A fantasist who blamed a schoolfriend for destroyinghis chances of becoming a famous disc jockey and male model yesterday admitted killing seven people in a revenge arson attack.
Richard Fielding, 21, of Walthamstow, east London, admitted pouring petrol through the letter-box of a house and setting it on fire. His friend, his friend's three young children, mother, grandmother and girlfriend died in the fire.
Fielding denied murder, but his plea of guilty to manslaughter on the basis of diminished responsibility was accepted at the Old Bailey yesterday. After his arrest, he told police the fire had been "like a game of knock down ginger with a bit more ginger".
Detectives struggled to find a motive for the attack, except that he blamed a former friend, Lee Day, for stopping him becoming as celebrity. Psychiatrist concluded that Fielding had a narcissistic personality and suffered from paranoid psychosis.
Fielding admitted killing Lee Day, 22; his children, twin girls, Maddison and Rhiannon, aged three, and son, Reece, aged two; his girlfriend, Yvonne Colverhouse, aged 17; his mother, Sandra Day, aged 50; and grandmother Kathleen Day, aged 76.
They died from smoke inhalation in the early hours of 6 March last year, after the three-storey family home inChingford, east London, was set alight. Lee and Sandra's bodies were found in a bedroom where they had gone in a vain attempt to rescue the children.
The only member of the family to escape the fire, Lee's father, Brian Day, 52, who was rescued by ladder before the windows of the house were blown out by an explosion, sat at the back of the court. He was joined by Kelly Himpfen, aged 21, the mother of the dead children. She had separated from Lee Day and the children were staying with him for the weekend.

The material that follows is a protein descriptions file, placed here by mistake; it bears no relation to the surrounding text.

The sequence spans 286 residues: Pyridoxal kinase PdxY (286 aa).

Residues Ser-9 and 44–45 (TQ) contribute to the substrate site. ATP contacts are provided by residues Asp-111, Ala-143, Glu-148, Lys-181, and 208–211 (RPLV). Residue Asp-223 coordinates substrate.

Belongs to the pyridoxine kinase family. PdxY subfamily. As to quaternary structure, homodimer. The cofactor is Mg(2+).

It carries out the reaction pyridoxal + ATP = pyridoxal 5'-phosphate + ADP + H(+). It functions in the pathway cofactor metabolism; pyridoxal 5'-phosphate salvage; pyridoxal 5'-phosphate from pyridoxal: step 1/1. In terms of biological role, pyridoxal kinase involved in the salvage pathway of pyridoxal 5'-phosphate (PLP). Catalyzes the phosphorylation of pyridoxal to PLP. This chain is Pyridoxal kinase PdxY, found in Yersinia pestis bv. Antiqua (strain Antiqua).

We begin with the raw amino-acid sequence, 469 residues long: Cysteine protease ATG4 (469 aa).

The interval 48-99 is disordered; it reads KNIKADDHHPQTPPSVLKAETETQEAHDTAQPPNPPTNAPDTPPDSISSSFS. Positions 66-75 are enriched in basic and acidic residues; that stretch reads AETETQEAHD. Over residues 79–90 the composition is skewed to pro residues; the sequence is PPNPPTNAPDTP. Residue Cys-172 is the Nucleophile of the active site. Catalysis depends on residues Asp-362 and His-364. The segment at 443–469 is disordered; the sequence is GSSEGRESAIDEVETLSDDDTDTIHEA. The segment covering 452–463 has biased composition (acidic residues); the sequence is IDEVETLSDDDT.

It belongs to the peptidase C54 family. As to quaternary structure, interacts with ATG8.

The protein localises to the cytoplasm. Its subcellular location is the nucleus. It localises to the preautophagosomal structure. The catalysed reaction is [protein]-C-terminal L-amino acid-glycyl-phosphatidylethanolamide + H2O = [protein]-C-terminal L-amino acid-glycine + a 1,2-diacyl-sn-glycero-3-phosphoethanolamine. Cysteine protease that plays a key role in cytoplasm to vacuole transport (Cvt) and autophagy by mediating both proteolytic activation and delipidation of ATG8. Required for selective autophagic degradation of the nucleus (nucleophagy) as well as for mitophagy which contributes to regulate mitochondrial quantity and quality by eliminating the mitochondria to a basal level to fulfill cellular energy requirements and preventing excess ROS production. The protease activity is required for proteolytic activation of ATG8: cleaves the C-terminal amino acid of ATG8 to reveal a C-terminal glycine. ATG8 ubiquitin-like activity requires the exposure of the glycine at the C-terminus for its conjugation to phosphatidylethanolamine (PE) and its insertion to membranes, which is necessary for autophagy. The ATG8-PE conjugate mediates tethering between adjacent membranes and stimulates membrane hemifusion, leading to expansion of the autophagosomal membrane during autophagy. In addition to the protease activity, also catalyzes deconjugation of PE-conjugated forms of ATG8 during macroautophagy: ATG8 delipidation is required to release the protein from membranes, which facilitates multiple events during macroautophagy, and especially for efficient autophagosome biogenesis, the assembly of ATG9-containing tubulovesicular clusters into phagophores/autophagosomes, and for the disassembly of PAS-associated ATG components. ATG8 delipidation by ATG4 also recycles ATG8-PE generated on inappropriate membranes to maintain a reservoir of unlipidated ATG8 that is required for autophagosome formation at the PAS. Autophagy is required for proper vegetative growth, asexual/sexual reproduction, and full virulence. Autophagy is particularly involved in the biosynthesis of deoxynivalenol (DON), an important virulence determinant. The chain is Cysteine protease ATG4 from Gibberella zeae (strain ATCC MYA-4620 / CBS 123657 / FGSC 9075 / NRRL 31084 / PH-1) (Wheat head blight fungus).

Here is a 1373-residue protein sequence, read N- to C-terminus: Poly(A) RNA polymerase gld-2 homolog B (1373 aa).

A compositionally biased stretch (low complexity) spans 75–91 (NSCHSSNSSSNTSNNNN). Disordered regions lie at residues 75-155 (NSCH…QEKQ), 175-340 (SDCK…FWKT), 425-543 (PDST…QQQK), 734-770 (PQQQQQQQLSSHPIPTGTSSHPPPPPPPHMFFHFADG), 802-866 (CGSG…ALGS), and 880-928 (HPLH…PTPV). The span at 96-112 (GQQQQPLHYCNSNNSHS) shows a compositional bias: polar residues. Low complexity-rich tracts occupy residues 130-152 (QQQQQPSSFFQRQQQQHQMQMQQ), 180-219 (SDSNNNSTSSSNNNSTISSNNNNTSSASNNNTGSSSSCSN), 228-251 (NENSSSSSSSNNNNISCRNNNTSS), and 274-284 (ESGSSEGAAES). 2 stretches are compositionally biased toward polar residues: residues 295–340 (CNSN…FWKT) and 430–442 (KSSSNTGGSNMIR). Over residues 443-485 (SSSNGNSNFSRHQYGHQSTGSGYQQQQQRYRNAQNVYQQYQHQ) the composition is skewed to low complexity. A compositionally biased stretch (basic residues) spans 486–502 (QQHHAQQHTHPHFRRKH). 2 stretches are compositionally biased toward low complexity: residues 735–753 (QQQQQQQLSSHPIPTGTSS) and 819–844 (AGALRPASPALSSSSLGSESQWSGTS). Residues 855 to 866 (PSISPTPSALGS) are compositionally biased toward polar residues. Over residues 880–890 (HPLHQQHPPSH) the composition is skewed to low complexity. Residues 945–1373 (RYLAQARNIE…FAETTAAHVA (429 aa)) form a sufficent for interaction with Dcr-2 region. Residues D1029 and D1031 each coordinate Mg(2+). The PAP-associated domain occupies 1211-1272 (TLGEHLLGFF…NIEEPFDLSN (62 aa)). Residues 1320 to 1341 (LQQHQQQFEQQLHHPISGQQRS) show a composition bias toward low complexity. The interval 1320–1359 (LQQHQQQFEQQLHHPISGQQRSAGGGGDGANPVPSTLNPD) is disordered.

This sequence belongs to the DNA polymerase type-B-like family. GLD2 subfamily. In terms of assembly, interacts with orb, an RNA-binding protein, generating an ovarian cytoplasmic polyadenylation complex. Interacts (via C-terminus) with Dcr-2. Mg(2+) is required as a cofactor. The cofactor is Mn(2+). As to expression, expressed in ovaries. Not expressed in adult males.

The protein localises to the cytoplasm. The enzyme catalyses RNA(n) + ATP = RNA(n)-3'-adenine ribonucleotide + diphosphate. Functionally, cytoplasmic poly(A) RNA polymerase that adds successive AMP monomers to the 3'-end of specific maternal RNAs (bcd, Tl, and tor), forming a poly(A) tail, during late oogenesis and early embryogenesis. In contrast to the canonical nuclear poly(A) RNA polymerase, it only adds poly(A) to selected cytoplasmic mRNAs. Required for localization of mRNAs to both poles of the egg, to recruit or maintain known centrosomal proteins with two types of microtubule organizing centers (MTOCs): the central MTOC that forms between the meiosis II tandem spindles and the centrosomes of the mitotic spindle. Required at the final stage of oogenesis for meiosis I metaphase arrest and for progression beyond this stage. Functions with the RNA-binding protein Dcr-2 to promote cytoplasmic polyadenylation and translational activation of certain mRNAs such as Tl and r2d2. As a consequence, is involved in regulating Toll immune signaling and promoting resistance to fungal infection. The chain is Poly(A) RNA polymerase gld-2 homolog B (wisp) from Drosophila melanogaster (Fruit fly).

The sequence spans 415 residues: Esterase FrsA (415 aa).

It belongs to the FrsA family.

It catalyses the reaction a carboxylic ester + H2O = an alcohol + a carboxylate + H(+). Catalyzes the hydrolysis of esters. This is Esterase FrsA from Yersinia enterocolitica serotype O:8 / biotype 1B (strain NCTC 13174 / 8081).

Fielding filled a five-litre plastic canister at a petrol station and then cycled to the Days' house. A man at the garage asked him if his car had broken down, but did not take it seriously when Fielding replied: "No, I am going to do a house."
Most of the occupants of the house were sleeping as the fire took hold.
Lee Day was seen at a first-floor window but went to asecond-floor bedroom where he was found with his mother, slumped on the bed where his children were lying.
As the fire took hold, Ms Himpfen was alerted by friends and ran to the house in her dressing gown. She became so distraught that she had to be removed by ambulance.
Neighbours tried unsuccessfully to break down the back door and use a ladder to get the occupants out. They were driven back by the ferocity of the blaze. Brian Day suffered burnt hands as he was brought down a ladder from the first floor.
Fielding pleaded not guilty to the attempted murder of Brian Day, and the Recorder of London, Michael Hyam, ordered that the charge remain on file, not to be proceeded with.
After Fielding was arrested he denied the offences but later told police, in what he regarded as a confidential chat, that he had not intended to kill all of the people. Orlando Pownall, for the prosecution, told the court: "He said it was revenge. He felt bad. He said, 'If it had just been the kids, it would have been easier to say sorry'."
During their investigation Scotland Yard detectives discovered that Fielding, who had been at school with Mr Day, a plumber, blamed his friend for his lack of success in life. He was described as "living in a dream world" and became fixated with Mr Day.
In one incident that was to take on great significance for Fielding, the two friends, then aged about 14, were breaking into a school when Fielding cut his hand. He later blamed his friend for the injury, which he claimed had stopped him becoming a famous disc-jockey. In reality he was only a part-time DJ playing at small local functions.
In another incident, Fielding claimed that cocaine he obtained from Mr Day had damaged his nose and ruined his chance of becoming a model - again a complete fantasy. The court was told that Fielding has a history of abusing drugs including ecstasy, LSD, cannabis and glue.
Fielding, who is currently being treated at Rampton high- security hospital, claimed his friend had spread rumours that he was gay and had encouraged people to laugh at him.
On the night of the fire he argued with his mother and had been drinking. He later told police officers: "If my mother had given me the money I had asked for, for another drink, this might not have happened."
The hearing continues today.
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